Longform Editions acknowledges the Gadigal people of the Eora Nation, the traditional owners of the land upon which we operate.

Longform Editions
A gallery for listening

Matthew Liam Nicholson (b. 1977) is a composer and recording artist, originally from Australia, now living in the mountains of Northern California. His work is grounded in a universal mysticism both gritty and ecstatic, and has been noted to blur the lines between improvisation and composition, between song form and sound art. His music has been called “a foray into transcendentalism”, that “stretches the ethereality of dream-pop into blissout” (Pitchfork) and “reverent, expansive, magical realist folk music” (Uncut) with a “clear, authorial voice” (Wire). His previous bands include AT/ALL, Function (Ensemble), Outshine Family and The Golden Lifestyle Band. From his bizarre teen tape collages mixed with shards of early songs to expansive recent works, Nicholson creates unique, beautiful realms into which the listener is invited. For the past decade he has been working primarily as composer for film and media arts, recently spending five years working in Los Angeles. His original compositions are featured in film, TV, media and art installations around the world. Nine Movements is the first release under the artist’s full name.

Artist notes:

Nine Movements was composed to be performed and received in an immersive, meditative, comfortable setting, indoors or outdoors, most often horizontally. It is intended as an instrumental guided meditation and invocation, to relax, engage and balance the being. The harmonic relationships throughout are generally designed to be heard or felt by each bodily energy centre in ellipses throughout the 39 minute piece. Whilst it also works played quietly, it is intended primarily to be listened to fairly loud in a single full session, as a sequence of nine movements—and such that the sub bass and frequency stacks can be felt in the physical, emotional and mental and bodies as much as heard through the ears.

Earlier versions of Nine Movements were performed to audiences sound bathing under the stars, in gardens, yoga centres, halls and homes, with my partner Michelle and other guests—and was featured in full multichannel spatial audio for a week at a massive outdoor temple at Burning Man. The lockdowns put a halt to our performances, but created space for the piece to be embellished and completed for release.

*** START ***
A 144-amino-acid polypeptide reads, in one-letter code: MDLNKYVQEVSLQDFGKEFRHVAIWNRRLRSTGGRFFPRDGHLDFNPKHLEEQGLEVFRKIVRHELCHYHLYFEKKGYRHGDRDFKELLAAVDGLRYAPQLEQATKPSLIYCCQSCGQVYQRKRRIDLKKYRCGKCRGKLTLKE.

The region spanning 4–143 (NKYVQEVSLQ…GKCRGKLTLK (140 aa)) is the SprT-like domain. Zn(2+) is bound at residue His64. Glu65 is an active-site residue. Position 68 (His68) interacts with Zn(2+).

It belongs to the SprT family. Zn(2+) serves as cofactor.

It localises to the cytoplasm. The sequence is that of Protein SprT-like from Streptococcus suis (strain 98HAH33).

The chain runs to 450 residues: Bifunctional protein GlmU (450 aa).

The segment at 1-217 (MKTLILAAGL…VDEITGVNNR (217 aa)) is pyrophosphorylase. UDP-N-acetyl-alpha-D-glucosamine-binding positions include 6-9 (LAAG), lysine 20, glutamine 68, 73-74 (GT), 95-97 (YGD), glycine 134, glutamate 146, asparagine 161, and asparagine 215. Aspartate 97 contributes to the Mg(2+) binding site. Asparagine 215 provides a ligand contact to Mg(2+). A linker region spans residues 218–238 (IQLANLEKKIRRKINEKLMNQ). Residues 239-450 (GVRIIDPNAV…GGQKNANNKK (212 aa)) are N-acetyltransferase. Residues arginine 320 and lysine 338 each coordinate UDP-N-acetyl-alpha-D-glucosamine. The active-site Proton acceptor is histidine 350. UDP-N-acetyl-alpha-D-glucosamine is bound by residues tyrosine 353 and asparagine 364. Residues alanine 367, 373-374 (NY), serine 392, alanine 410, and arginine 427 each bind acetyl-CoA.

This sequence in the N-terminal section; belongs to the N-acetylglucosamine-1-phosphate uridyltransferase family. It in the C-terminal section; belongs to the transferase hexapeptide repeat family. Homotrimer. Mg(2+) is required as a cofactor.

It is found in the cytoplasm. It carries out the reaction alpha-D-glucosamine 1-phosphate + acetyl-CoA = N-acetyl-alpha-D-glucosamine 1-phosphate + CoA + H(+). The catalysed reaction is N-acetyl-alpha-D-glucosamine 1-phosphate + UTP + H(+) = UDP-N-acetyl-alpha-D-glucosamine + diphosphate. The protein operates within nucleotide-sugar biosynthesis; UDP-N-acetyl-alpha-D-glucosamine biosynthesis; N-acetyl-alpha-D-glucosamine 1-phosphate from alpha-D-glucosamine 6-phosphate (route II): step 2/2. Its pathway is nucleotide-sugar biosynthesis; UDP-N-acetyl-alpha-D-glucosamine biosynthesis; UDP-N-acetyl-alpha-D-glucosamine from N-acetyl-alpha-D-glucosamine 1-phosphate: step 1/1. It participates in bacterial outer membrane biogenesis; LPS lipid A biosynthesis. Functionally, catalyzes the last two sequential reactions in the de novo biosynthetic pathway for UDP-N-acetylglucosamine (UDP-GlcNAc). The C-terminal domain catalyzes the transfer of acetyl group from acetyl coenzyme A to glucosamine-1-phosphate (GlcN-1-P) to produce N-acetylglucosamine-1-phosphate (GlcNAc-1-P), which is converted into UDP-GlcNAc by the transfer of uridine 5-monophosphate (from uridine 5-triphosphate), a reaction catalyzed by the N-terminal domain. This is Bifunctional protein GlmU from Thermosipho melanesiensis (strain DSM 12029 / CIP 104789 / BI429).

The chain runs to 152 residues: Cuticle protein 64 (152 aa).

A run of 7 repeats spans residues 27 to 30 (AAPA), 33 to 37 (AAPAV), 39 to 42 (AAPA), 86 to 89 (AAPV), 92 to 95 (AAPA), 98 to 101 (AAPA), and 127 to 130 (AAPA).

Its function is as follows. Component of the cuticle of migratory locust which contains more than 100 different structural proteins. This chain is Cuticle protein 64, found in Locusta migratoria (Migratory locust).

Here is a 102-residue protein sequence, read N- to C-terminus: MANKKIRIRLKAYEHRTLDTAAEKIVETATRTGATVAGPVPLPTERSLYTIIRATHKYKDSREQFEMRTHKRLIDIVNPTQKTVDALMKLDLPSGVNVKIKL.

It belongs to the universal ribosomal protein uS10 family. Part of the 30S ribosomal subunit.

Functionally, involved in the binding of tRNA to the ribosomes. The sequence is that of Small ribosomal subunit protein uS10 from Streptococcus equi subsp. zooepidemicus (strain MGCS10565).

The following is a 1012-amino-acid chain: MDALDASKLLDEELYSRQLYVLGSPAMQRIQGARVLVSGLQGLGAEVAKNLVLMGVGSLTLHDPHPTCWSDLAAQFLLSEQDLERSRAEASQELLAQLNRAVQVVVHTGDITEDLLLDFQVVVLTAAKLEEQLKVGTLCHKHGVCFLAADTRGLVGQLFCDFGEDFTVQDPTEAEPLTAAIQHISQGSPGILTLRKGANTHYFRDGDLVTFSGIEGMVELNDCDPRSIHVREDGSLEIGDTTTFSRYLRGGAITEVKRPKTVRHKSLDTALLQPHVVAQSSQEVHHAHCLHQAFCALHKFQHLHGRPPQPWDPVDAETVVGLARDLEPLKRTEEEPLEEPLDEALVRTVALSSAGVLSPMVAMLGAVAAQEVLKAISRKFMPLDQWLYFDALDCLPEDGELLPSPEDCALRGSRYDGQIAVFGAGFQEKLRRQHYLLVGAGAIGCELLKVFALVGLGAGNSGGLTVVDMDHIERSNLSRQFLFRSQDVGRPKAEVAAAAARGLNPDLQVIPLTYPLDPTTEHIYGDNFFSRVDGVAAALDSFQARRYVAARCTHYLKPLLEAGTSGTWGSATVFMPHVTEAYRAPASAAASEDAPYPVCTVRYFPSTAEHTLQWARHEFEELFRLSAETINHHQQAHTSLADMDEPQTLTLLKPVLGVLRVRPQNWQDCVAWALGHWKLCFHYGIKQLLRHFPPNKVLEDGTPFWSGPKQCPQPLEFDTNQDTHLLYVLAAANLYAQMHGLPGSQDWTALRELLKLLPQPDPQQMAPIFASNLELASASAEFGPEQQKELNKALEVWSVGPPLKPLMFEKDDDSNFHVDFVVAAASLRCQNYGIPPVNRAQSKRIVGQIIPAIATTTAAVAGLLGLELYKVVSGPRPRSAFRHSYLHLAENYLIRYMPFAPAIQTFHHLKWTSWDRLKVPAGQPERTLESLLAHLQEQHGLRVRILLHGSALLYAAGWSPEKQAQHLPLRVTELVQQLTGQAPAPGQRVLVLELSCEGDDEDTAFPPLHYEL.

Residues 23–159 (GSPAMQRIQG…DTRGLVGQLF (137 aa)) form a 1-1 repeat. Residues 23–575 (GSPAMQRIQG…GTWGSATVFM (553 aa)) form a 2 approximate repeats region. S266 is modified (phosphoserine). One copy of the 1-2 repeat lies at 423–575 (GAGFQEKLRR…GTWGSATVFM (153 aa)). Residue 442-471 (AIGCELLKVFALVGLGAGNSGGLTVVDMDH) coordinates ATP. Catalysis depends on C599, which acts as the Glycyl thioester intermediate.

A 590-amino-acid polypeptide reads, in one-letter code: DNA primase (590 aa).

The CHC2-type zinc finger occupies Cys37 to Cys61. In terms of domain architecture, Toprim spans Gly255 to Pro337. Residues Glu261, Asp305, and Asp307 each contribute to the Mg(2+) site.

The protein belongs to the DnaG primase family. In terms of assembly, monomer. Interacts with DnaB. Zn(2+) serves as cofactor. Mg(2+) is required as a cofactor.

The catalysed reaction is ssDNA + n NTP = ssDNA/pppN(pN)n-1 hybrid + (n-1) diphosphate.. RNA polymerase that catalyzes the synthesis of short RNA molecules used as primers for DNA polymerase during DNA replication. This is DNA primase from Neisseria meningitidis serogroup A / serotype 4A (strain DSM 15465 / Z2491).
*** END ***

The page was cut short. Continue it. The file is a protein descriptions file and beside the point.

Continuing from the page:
The many singing bowls that form the base of the sound bed were recorded previously in Australia in a regional community hall with a small group, for use in my score for the multimedia component of an installation in the Bargello National Museum of Florence, Italy. I took some of my favourite sections of those recordings and arranged them in a series of movements—and began adding layers of tones that worked with the often complex and strange harmonic relationships between the metal bowls. The first big sound that drops in the first minute, signalling the beginning of the meditation, is one of the largest and oldest singing bowls being circularly played, which took three people to lift.

Apart from the natural harmonics of the singing bowls upon which the composition was built, the main body of harmonic tones moving and floating throughout, are many tone swells generated from my acoustic guitar, amplified, processed, stacked, delayed, looped, re-sampled—shifting clouds of harmonic layers passing by, creating a constantly changing harmonic field guiding the listener through the meditation. The musical guests we had performing didgeridoo and saxophone at the live shows also performed on the recording. The piece also comprises field recordings collected from around the world. The combining of sounds from multiple distant points in time and space, into a single immersive audio scape, has always interested me as an experimental, evocative process.